Moonlight and Madness
It was moonlight and madness that one April eve.
When the cowhands all made it to town.
Two cattle outfits had finished their drives.
And were fixin to lay money down.
The saloons were both full on that wide dusty street.
As the cowboys drank whiskey and beer.
Many weeks on the trail and bad weather to boot.
Had 'em thankful for pay and good cheer.
There was laughing and joking and card playin too.
Spirits were generally high.
But a few of them fellers seemed edgy and tight.
There was one who’s soul matched the dark sky.
He was known as John Smith, from south Georgia they said.
Most figured that was not his real name.
A fair cowhand it seemed, mostly kept to himself.
Sometimes moody, but mostly quite tame.
As the evening wore on and the bellies were filled,
With cheap rotgut rye by the quart.
A few troopers came in looking over the crowd.
No doubt from the cavalry fort.
So the stage was set now for some tragic event.
Some saw it coming, some not.
When a trooper bumped John at the end of the bar
It looked as if things might get hot.
Could have ended right there with a quick, “’Scuse me Pard’
But alas that just wasn’t to be.
The trooper ignored John like many had done.
But tonight was the wrong night, you see?
John Smith stepped back a step with his eyes flashing fire.
No one noticed at first. Then they did.
John was no greenhorn, he was trailwise and grey.
The trooper was only a kid.
“You crowded me Son”, ole John whispered real slow.
And the trooper just laughed and said loud.
"I ain't your son and don't push me old man".
And a dark hush fell over the crowd.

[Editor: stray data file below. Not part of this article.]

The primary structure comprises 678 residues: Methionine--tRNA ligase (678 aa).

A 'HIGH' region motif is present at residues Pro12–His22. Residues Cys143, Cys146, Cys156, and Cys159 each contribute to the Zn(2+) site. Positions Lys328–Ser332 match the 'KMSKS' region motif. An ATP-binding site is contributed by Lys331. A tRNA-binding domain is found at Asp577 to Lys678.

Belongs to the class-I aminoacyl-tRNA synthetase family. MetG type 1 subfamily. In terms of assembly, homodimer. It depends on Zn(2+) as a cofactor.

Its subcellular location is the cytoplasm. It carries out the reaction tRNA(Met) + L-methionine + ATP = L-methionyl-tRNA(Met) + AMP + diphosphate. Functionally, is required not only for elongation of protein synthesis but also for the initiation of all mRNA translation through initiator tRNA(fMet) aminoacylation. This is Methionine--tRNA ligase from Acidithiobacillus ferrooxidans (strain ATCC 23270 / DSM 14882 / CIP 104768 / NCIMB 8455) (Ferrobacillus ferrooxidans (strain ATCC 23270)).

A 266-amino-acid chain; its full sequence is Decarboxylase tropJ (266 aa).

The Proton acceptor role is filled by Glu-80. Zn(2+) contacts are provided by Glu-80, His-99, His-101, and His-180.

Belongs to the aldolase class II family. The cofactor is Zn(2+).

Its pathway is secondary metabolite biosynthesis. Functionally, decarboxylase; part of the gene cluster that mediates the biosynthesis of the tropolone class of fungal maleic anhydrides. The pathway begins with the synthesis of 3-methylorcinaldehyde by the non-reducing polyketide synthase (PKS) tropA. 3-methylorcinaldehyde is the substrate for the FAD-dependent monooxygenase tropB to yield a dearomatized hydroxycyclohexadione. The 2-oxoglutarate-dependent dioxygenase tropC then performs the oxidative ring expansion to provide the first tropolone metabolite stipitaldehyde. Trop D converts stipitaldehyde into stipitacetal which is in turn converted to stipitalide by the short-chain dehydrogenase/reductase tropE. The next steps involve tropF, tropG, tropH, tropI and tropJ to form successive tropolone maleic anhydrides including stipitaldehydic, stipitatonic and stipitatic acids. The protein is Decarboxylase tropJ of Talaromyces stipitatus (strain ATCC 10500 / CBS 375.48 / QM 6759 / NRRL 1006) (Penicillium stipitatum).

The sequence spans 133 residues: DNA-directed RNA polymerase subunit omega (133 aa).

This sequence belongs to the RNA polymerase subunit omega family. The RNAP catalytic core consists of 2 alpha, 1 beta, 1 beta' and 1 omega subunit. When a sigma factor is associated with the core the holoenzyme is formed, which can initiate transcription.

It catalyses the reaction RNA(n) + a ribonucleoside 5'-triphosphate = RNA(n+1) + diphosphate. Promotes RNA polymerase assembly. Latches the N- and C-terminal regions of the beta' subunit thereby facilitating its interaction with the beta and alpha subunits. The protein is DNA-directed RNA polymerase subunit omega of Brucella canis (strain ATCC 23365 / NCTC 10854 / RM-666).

“Hold on now John”, said the Trail Boss just then
We don’t want any trouble tonight.
We’re just here for some fun, and some likker and cards.
But John’s eyes seemed fixed on some sight.
Maybe he saw his old boyhood town.
When Sherman marched through it that summer.
Maybe all he could see was flames, blue coats, and blood.
And himself as a young rebel drummer.
We don’t know what he saw. Guess we never will.
As his hand reached for his 44.
He screamed like a Banshee, an old Rebel yell.
And he stood with his back to the door.
The trooper died quick with a round through his heart.
Had a look of surprise on his face.
Then all hell broke loose and more pistols were pulled.
Blood and gunsmoke soon filled up the place.
Started by two men who wouldn’t back off.
That fight was a sight, so they said.
And when it was done on that cool April night.
Three troopers, four cowboys lay dead.
Six more were shot up, some bad, but they lived
The bartender took a round too
The Sheriff saw to it the cowboys left town
Said, ”It just ain’t safe here now for you”
The Trail Boss knew that the next drive would be different
They’d have to avoid this small town.
Too many, memories now. Too much bad blood.
And memories are hard to put down.
Like John Smith’s old memories that ate at his heart.
And made him the man he had been.
“What a shame”, said the Trail Boss as they buried old John,
Outside town, in the Wyoming wind.